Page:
A Woman’s Protest Rock Group, Pussy Riot, from Russia, was jailed for two years by Mr. Putin.  MSNBC just interviewed a leader visiting Manhattan. With a laugh she tells Laurence O’Donnell that on her return to Russia she’ll continue protesting. The prospect of more jail doesn’t faze her. What inspires her good natured courage? Believe it or not, she says she’s inspired and takes courage from American protesters of ’68, her favorite year in history. She lionizes the Yippees — Jerry Rubin and others who protested with zany stunts. She said that even in jail, she laughed. She beams a slant of light.

 In the search for survivors after 911 one rescue worker was unusually popular. Teams were picking through rubble looking for survivors. They knew that at any moment it all might shift, trapping them or worse. This charismatic worker had a loud, irreverent sense of humor. He was a stream of jokes and off-color remarks. The darkness needed to be humanized. He knew how to do it.

The dark Ingmar Bergman film, The Seventh Seal, gives us a knight and his squire returning from a crusade through plague and disaster. The knight is heroically morbid and plays chess with death. The squire is good humored and brings us wit, liveliness, and neighborly care. They run into a young woman about to be burned at the stake. The knight broods over fate; the squire offers her water. They come upon a sleeping man by the path. Jens approaches to ask directions. He tries shaking the sleeper awake.  Pulling back a blanket, he startles. It’s a skull with eye-sockets empty.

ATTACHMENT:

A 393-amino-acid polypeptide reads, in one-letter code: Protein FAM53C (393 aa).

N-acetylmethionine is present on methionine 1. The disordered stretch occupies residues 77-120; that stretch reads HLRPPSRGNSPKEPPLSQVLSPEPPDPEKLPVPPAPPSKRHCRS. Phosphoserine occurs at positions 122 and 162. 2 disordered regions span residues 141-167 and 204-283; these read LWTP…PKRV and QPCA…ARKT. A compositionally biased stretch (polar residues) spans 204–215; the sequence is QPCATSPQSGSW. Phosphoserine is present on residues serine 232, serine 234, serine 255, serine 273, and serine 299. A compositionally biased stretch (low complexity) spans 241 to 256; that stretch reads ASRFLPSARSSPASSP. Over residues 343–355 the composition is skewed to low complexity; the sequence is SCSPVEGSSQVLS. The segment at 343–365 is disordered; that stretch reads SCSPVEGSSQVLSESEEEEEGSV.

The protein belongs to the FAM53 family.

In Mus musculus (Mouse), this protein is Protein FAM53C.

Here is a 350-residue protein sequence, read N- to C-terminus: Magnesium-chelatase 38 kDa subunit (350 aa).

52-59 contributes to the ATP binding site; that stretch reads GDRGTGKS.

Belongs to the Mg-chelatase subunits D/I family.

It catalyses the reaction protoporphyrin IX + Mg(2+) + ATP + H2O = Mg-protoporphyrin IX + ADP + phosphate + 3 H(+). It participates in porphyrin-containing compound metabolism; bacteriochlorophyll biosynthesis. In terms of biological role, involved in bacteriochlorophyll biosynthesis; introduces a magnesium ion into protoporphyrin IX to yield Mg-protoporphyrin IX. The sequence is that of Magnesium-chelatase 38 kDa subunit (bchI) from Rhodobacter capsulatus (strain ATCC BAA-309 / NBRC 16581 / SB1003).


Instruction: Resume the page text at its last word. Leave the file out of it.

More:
The Knight asks, “What did he say?”

Jens: “Nothing.” 

— “Was he mute?” 

— “No, in fact he was quite eloquent.” 

— “Oh?”

— “Yes, quite eloquent. The trouble is that what he had to say was . . . most depressing!”

The squire’s sardonic response lightens an otherwise ghoulish scene.

Good humor embodies joyous communion. Dante’s great poem, The Divine Comedy, includes the hell of crucifixion and the promise of endless joy and communion.  Comedy, here, is the good humor of holding hands at a happy wedding, where each is wedded to all, and all are wedded to Christ and the Father. Comedy is the communion of an infinitely extended happy family. Melancholy is left behind; we relish each other’s embrace. We anticipate the Gospel promise of timeless communion in moments of good humor, new birth, fellow-feeling, and wedding feasts.  It’s never too late.

I’m grateful for zany David Letterman. He’s no Dante but he’s a rescue worker in the rubble of a White House collapsed. He writes “If this guy was running Dairy Queen, he’d be gone.” To smile is to shift from the half-life of melancholy bitterness to the full-life of gratitude and good cheer. In song, laughter, and good humor, we’re born-again.

Especially in dark times, we relish the light of friendship and music, of Sunday fellowship, love, and family — and good days by the Bay. Good humor is serious business.  Let’s seek the cracks that let the light get in.